Last week I saw an auction of that model, 40-18025 for 25 bucks plus shipping for what was advertised as new.  When it arrived I noticed that one of the leads had been extended by a foot, and all the other leads were full length, however, each lead had a female spade fitting crimped onto the end.  Other than that it looked like it had never been used.  This is a 50 watt replacement/upgrade for the Drake transformer found in 50 watt  Marshall amps.  I thought that it would be a great science project to transplant it into the Overlord.

Only seven wires to cut and solder, right? Should be easy one would think...Haaah!  Not in a this case.  I didn't build the amp and I did not have a schematic to help.  So The only option was to leave the circuit intact.  Only problem was that two of the four bolts mounting it to the chassis were underneath the eyelet boards.  So both of those boards were removed from the chassis standoffs in order to have room to work underneath, it ended up being nearly impossible to do, and definitely impossible to remove wires in order to make more clearance to work under the Garolite eyelet boards because of no schematic and because I did not build the amp.  The sheer number of parts made getting to the the tranny primary and secondary wires a tight places proposition, so I used my 25 watt pencil instead of the beefier 40 wat one that I favor.  The wimpy iron had a longer tip that I previously bent down to improve reach into tight spots.  Using that iron was good, but each solder joint was a much slower  process to heat up the work properly..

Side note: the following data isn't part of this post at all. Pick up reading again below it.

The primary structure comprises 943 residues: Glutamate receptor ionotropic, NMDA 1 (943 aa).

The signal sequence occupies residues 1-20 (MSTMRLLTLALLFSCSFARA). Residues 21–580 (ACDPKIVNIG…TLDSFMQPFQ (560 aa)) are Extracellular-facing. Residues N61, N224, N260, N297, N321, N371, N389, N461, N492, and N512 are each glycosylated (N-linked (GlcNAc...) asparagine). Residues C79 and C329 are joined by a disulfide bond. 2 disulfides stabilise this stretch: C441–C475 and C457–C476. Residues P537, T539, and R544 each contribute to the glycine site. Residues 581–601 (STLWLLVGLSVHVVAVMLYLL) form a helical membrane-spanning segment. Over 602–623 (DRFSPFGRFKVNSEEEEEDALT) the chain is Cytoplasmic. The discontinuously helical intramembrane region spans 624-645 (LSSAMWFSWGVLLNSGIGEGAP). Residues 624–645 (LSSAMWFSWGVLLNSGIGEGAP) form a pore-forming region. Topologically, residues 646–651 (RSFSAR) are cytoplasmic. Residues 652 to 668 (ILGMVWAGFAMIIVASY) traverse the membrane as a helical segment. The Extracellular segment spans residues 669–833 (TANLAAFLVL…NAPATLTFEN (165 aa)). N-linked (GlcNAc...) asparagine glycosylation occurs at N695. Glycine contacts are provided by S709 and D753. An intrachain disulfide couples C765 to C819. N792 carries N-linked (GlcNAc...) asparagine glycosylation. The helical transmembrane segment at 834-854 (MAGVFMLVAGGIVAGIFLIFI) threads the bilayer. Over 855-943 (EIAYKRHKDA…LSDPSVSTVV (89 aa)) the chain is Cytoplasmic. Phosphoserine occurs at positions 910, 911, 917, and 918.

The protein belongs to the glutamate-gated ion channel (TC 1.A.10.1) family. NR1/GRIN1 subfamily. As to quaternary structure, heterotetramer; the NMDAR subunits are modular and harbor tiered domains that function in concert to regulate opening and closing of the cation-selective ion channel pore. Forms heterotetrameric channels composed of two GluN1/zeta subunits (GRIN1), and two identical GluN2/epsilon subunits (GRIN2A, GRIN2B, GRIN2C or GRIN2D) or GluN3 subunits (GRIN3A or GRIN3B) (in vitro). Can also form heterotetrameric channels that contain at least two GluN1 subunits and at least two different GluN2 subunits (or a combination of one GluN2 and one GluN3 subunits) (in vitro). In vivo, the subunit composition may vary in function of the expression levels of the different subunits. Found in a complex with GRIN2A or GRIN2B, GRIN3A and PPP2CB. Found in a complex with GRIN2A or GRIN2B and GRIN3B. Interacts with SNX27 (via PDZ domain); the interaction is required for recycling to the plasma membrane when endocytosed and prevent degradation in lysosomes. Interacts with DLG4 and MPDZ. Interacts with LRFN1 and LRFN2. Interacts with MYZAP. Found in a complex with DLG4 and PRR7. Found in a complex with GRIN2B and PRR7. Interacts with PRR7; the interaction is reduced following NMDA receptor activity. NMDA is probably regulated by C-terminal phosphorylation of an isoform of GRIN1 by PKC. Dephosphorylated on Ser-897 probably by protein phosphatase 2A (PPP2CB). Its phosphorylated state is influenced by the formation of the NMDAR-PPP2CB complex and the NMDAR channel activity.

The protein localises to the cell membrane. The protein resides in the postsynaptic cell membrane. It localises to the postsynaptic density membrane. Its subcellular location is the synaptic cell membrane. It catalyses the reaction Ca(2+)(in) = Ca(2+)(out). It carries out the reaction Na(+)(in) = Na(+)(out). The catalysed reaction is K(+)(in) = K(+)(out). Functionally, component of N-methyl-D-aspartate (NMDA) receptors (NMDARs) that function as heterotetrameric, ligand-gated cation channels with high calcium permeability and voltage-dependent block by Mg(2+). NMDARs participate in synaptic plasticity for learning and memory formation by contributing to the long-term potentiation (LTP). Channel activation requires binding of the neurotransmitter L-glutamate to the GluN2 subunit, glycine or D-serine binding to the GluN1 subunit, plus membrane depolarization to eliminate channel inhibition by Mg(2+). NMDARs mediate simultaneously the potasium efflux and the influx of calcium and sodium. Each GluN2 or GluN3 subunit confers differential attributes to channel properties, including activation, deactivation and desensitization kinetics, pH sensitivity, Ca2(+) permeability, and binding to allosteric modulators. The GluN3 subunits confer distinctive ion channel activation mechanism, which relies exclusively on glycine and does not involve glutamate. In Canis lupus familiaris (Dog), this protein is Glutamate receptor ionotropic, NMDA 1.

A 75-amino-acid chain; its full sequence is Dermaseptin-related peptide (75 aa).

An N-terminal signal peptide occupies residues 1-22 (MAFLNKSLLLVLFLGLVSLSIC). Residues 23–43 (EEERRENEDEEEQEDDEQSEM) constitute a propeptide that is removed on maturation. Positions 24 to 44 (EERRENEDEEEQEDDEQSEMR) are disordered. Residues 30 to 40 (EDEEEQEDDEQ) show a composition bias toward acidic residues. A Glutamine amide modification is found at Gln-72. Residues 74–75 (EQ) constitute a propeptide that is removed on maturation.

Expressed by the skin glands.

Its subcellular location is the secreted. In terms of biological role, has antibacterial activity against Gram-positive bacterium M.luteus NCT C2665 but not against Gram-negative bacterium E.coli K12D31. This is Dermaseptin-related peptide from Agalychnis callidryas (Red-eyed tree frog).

When I finished, I was tired, but the anticipation of first fire up caused some nervousness.  Getting the primary wires reversed would have resulted in a really loud high pitch whine that would make the amp unplayable.  However, I wrote notes as to the color of each primary and secondary wire and what colors went where on the power tubes.  So after diligently following the example from the Heyboer, I was ready to fire it up.  At first blush, I noticed a bit of low volume hum that the amp did not have before.  I was perplexed because I left the lead dress as similar to what it was originally.  Found the source of the problem, the half power switch was on, triode operation is a little noisier than pentode.  Then I plugged in a guitar...